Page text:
Academic journal article Human Ecology

Raising Their Voices: Through Theater and Community Outreach, Teens Teach Peers and Parents about Critical Issues Facing Youth Today

Academic journal article Human Ecology

Raising Their Voices: Through Theater and Community Outreach, Teens Teach Peers and Parents about Critical Issues Facing Youth Today

Article excerpt

Generations ago, giving young people the tools to strengthen their communities would likely consist of putting a hammer or toolbox in their hands and leading them over to the nearest barn raising or church groundbreaking. But today, teaching young people to help build their community's assets can also draw on less physical, but no less important, tools.

The Youth Voices project in New York State is part of the federal Children, Youth, and Family at Risk program (CYFAR), a national initiative that seeks to build resources for families and children in high-need communities.

CYFAR programs, created through the Cooperative State Research, Education, and Extension Service, the U.S. Department of Agriculture, and states' Cooperative Extension systems, have been around for nearly a decade. Today, each state has a CYFAR project. These projects vary in focus, size, and scope based on each state's needs and capacity.

Steve Goggin, a senior extension associate with the Department of Human Development, is the project director of the Youth Voices project in New York. He says that research has shown that of the 28 million youth between the ages of 11 and 17, "one out of four have significantly high numbers of risk factors in their lives--poverty, family structure, the whole laundry list of factors that predict more difficulties in the teenage and young adult years."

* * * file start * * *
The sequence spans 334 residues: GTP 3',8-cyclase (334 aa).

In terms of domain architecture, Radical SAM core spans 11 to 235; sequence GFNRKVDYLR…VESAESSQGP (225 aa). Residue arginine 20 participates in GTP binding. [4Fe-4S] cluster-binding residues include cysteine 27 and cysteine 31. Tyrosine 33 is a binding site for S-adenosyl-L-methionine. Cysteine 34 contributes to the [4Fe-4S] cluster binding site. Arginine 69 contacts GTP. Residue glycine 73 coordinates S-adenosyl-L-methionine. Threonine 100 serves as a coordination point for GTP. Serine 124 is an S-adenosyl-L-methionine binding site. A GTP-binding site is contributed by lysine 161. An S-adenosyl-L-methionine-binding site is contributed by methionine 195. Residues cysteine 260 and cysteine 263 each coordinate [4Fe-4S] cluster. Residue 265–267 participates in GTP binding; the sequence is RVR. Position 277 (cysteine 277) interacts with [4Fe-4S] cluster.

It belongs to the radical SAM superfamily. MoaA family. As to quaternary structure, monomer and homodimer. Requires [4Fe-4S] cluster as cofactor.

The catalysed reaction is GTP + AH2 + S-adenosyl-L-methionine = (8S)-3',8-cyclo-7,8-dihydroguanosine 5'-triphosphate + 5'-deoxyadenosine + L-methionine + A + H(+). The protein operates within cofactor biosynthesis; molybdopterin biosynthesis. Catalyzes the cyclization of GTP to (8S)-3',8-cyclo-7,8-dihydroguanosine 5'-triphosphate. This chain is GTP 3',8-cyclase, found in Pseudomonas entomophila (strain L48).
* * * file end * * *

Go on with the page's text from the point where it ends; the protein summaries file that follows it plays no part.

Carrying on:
The CYFAR projects are created in five-year cycles, although states have to apply for and renew their funding each year. The system "allows local sites to be creative with regard to the nature of the program and the structure of the program," Goggin says.

The current New York State CYFAR project, the Youth Voices project, involves two counties and is entering into its second year. The county-level project directors are Cornell Cooperative Extension educators in Jefferson and Erie Counties, Carol West and Barbara Baker, respectively.

In Jefferson County, a rural area of northern New York, the CYFAR project takes the form of a Youth Voices theater group. "The group is composed of teenagers who have gotten some training in drama and have written their own scripts," says June Mead, a senior extension associate with the Department of Human Development and co-director and evaluator for the Youth Voices program in New York.

The scripts address important issues facing young people that were identified through a community-wide survey. Actors perform original skits at various community venues on topics like pregnancy prevention, alcohol and substance abuse, violence, and more. The performances are interactive-- the audience participates in the problem-solving dramas--and live feedback can even change the direction or topics of the staged situations.

The Youth Voices actors perform "with the recognition that teenagers come in all shapes and sizes and that all actions have consequences," Mead says. "These performances are getting people in the community to talk about the issues facing young people, increasing communication between parents and young people, and, hopefully, motivating the community to address some of these issues."

The theater group's handouts include slogans like "Education through drama," "We have issues," and "Today's choices are tomorrow's reality." Their mission statement is to "present a realistic portrayal of teen issues to our peers and to our community in order to promote healthy and informed decision making."

The eight Youth Voices actors "have a great sense of ownership of the group," says Angela Newman, the program leader for the Jefferson County Youth Voices project. "They write their own scripts, and they direct and facilitate the performances. They'll even be running their own rehearsals this winter. I think they've gotten a great sense of self-efficacy from the project. I think it's also important for them to have a place where they can feel comfortable talking about risk issues. …

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